Ludington State Park remains open and people have been taking advantage of the park’s 5,300 acres and variety of ecosystems.

Dan Adams, park supervisor, has noticed an uptick in the number of people in the park, especially the children. Tuesday was the second day of Gov. Gretchen Whitmer closure of K-12 school districts through April 5.

Since the closure of K-12 schools, the governor has had to make many more difficult decisions to slow the potential spread of coronavirus (COVID-19).

Those decisions have had an impact on what and where individual or families can go and spend time together away from the place they call home.

Enter the Ludington State Park, which offers roughly 23 miles of hiking trails — if you include the south trails — to meander along the Sable River, Lake Michigan and several other bodies of water throughout the park.

The trails run through the woods, cut across sand dunes and take you high above the forest floor.

“There are varying levels of difficulty,” Adams said. “There is something for everyone.”

Adams said maps, which are located throughout the park, have the mileages on them so visitors can plan their hike.

The easiest trails in the park, according to Adams, are the paved trails that run along the Sable River and campgrounds.

“The Sable River path is relatively flat but it is still scenic,” he said. “It takes you along the river, and you get to see a variety of things.”

Adams referred to the popular paved trail within the park near the Cedar campgrounds as the loop.

“From Cedar Campground you can go around and cross the Hamlin Dam and back,” Adams said. “The path is paved the entire way allowing someone with a mobility issue the opportunity to still take that loop.”

In anticipation of more people taking advantage of the park, Adams said the crew has been out clearing the path of debris, like leaves and fallen tree limbs.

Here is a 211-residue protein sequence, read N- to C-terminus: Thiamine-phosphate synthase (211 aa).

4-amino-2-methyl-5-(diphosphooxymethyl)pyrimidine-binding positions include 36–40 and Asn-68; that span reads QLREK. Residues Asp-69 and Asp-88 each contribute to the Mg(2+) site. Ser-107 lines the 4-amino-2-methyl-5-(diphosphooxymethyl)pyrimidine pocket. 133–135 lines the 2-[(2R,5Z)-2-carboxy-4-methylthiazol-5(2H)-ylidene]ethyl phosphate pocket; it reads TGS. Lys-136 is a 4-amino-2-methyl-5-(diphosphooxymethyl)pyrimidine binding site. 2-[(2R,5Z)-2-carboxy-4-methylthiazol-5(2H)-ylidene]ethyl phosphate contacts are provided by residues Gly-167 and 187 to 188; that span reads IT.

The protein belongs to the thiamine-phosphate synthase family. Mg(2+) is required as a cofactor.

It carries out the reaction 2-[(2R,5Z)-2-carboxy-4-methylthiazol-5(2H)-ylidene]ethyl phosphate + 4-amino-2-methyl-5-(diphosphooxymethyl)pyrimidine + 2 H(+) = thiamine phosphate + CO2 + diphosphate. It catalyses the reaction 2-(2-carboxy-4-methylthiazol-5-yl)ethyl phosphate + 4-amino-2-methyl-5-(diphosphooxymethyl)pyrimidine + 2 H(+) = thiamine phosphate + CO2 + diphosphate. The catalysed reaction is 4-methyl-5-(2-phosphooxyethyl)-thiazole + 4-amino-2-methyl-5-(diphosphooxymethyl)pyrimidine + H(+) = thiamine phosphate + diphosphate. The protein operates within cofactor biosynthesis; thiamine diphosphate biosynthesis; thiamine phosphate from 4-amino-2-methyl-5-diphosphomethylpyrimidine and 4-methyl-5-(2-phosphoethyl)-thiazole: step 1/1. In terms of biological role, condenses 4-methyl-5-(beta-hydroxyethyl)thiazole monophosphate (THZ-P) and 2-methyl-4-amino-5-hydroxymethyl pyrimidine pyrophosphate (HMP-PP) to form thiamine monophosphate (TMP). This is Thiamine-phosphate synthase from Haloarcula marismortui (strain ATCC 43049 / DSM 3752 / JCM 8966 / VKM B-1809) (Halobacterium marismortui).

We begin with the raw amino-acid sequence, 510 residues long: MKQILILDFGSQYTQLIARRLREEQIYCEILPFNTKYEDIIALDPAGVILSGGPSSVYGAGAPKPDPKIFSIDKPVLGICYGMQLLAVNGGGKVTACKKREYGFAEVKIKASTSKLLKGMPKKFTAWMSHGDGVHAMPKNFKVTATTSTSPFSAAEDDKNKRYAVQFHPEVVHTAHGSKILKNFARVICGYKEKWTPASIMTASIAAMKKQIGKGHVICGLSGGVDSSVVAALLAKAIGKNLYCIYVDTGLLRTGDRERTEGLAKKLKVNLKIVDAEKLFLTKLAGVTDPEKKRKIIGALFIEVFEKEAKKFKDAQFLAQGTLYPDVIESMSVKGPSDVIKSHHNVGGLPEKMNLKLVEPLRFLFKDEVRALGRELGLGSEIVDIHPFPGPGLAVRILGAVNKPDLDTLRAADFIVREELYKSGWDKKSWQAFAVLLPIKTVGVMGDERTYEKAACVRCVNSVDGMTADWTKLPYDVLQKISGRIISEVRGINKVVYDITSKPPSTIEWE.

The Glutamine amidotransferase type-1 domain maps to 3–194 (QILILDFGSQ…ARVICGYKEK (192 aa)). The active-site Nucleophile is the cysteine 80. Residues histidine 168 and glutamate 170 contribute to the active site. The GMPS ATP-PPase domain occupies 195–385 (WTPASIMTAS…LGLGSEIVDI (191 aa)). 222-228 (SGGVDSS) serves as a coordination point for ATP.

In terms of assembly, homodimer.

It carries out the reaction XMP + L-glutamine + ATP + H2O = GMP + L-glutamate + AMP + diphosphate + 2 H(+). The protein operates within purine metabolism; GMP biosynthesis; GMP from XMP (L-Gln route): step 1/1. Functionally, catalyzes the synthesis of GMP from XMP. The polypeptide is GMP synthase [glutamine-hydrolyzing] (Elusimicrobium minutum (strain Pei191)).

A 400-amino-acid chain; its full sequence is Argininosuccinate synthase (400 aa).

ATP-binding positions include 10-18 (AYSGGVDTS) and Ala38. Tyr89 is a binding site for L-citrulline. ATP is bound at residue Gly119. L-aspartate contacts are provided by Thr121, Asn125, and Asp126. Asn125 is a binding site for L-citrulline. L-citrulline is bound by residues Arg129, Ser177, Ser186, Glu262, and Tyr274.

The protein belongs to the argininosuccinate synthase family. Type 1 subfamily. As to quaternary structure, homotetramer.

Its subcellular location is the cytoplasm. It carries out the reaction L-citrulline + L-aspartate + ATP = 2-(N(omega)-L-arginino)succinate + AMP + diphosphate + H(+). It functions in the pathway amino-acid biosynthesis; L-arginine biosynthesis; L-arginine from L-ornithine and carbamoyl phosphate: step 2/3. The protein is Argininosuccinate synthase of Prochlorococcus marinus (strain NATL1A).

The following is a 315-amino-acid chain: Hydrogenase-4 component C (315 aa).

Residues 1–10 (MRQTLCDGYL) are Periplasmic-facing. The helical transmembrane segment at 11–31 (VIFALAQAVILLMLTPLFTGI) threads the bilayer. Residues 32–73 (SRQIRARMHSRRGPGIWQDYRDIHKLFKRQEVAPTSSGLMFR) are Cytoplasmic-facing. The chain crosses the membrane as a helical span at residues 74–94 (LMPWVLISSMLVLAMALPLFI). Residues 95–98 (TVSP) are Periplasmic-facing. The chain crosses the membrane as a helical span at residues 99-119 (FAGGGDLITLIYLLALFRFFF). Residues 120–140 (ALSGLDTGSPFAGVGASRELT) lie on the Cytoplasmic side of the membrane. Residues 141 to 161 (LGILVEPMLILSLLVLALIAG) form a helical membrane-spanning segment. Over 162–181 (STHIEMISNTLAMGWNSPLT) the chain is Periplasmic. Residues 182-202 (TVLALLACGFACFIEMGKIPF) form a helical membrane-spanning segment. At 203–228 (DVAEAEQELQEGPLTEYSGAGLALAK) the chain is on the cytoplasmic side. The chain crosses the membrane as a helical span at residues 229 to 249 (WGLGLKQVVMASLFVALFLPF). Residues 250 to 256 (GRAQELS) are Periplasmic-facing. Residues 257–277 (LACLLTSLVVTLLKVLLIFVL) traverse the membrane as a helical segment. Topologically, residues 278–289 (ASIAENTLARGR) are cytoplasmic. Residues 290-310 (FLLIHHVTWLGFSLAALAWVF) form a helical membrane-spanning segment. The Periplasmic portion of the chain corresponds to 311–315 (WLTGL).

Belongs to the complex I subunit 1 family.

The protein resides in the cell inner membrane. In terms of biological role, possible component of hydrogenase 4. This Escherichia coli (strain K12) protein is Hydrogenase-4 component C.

“We have already noticed more people using the park,” he said. “There’s kids in the park that normally shouldn’t be here this time of year. This past weekend was really busy. There were a lot of people here already.”

Adams said the park is planning for the numbers to continue as people are looking for ways to get out of the house, but still staying away from others.

“This is definitely a good way to do it,” he said.

The trail to the Big Sable Point Light is also a popular hike for people, according to Adams.

The hike is relatively flat, and because of the time of year, it would be a comfortable walk.

Adams said in the summer it tends to get a little hot on that trail.

He also recommends packing water for the trail and dressing in layers.

“There are a few trails in the park that you are going to get wet on this year because of the level of Lake Michigan,” Adams said. “The actual Light House Trail is underwater and well as the Coast Guard Trail as you get close to the road.”

The trails are relatively dry as you get back into the park, the Ridge Trail, Logging Trail and the Island Trail are dry because each is on higher ground.

Adams said to check ticks because they have been found on hikers.

He also mentioned that there is still wildlife to see this time of year, and the migratory birds have started to come back.

Adams said we wants people to enjoy the park and entrance fees can be paid at the office during office hours, or a park pass can be purchased at the Secretary of State office, but if there is not an option that day, try to get one as soon as possible.

“We would encourage people to come back when we are manning the booth and get there sticker at some point,” Adams said.

Adams did say you can bring you dog to the park, but the dog needs to be on a leash at all times and remember to clean up after your pet.

The park, located at 8800 M-116, is a year-round destination.